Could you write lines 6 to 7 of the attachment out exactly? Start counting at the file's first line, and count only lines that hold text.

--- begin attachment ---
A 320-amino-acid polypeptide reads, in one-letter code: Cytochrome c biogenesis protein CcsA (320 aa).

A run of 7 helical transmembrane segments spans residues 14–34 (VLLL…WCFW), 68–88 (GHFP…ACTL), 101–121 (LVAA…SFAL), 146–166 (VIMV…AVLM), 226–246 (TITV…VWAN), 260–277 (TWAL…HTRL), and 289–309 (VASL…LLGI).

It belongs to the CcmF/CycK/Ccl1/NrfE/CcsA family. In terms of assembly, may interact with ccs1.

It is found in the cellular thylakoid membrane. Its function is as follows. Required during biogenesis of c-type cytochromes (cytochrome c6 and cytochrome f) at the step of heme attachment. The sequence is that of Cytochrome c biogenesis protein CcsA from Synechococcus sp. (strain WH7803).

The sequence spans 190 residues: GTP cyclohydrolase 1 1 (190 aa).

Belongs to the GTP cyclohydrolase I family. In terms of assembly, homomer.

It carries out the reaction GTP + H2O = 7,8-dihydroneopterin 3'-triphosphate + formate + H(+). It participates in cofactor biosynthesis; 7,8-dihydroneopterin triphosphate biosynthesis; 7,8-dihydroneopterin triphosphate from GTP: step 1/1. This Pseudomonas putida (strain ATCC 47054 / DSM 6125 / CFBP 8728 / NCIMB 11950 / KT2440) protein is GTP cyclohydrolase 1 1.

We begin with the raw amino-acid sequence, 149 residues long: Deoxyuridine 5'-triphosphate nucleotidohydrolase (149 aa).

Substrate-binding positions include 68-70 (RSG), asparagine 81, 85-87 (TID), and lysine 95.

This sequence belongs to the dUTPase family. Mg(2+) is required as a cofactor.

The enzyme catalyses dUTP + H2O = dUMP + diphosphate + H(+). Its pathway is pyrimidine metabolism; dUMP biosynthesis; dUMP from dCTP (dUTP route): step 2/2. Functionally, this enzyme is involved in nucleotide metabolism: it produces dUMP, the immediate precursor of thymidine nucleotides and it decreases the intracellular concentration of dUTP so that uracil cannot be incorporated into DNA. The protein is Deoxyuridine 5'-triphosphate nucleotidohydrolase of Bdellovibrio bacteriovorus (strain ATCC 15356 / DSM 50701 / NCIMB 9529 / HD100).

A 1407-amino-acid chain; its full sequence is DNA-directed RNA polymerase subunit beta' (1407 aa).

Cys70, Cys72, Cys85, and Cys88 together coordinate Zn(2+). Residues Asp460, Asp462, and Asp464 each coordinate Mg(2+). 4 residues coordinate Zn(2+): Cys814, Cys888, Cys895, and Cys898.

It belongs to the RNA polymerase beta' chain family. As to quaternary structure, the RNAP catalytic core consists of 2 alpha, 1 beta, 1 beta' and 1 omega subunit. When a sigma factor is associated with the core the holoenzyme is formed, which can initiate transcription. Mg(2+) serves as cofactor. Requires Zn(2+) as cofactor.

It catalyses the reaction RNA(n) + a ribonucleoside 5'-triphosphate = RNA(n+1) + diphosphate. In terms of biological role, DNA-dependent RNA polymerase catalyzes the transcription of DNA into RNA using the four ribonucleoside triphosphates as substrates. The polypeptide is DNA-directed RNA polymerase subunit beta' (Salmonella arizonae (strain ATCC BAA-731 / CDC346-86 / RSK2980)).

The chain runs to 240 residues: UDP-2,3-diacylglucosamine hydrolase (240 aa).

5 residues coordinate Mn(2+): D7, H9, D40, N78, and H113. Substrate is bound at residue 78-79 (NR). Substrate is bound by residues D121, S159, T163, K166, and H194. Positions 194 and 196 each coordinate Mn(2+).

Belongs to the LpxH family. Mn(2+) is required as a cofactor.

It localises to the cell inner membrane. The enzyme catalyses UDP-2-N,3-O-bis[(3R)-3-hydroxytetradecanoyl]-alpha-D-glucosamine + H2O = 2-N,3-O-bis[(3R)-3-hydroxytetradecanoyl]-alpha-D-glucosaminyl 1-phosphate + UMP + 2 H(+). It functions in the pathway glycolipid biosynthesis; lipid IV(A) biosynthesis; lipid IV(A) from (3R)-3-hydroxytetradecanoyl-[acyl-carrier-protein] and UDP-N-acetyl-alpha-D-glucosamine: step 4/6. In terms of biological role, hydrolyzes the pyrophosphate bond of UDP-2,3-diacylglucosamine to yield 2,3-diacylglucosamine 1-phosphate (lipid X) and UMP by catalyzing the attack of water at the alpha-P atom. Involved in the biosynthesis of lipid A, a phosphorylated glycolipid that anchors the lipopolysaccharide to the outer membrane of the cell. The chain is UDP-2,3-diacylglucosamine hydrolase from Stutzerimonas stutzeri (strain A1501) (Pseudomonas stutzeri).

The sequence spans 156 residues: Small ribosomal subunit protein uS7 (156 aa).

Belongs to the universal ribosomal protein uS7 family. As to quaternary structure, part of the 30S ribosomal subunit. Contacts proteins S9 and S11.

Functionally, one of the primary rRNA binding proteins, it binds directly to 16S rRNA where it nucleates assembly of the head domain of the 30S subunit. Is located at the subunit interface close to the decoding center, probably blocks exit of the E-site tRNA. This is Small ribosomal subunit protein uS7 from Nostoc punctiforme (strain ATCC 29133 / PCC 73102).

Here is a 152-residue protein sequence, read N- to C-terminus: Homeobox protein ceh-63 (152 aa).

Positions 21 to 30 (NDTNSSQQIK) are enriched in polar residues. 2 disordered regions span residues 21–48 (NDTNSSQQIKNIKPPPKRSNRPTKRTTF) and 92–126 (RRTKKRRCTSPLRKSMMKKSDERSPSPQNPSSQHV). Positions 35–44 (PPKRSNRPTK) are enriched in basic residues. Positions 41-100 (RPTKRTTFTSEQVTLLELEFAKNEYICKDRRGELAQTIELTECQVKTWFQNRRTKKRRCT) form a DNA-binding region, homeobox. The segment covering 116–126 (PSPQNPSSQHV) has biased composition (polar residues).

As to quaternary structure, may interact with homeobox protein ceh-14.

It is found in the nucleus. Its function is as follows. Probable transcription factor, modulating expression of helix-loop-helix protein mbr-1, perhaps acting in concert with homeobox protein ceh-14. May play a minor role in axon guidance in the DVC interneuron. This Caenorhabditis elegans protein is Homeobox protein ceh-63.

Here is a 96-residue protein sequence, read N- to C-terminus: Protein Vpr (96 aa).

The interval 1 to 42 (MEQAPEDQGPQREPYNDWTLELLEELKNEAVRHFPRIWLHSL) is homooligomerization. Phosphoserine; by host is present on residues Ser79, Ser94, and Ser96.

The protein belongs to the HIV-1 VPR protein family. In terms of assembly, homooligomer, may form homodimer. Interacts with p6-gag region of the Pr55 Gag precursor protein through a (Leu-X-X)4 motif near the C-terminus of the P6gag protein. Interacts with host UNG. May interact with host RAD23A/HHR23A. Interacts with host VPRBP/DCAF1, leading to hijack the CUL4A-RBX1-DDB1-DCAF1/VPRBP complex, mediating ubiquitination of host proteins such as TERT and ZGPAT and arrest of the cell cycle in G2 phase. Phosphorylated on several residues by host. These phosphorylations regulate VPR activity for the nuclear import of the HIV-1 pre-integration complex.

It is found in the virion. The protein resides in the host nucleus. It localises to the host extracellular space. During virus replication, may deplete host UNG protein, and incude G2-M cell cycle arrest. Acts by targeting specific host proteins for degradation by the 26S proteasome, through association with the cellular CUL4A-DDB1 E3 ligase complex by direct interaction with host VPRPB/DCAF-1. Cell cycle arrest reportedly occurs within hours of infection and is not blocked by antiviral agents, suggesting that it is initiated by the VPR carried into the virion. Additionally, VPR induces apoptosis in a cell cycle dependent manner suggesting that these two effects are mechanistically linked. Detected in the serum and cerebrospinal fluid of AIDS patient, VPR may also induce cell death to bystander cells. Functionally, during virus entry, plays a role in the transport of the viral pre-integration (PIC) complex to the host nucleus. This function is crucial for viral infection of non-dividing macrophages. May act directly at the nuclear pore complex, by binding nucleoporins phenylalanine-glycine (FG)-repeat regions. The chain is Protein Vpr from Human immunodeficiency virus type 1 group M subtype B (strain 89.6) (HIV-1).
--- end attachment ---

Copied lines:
Belongs to the GTP cyclohydrolase I family. In terms of assembly, homomer.

It carries out the reaction GTP + H2O = 7,8-dihydroneopterin 3'-triphosphate + formate + H(+). It participates in cofactor biosynthesis; 7,8-dihydroneopterin triphosphate biosynthesis; 7,8-dihydroneopterin triphosphate from GTP: step 1/1. This Pseudomonas putida (strain ATCC 47054 / DSM 6125 / CFBP 8728 / NCIMB 11950 / KT2440) protein is GTP cyclohydrolase 1 1.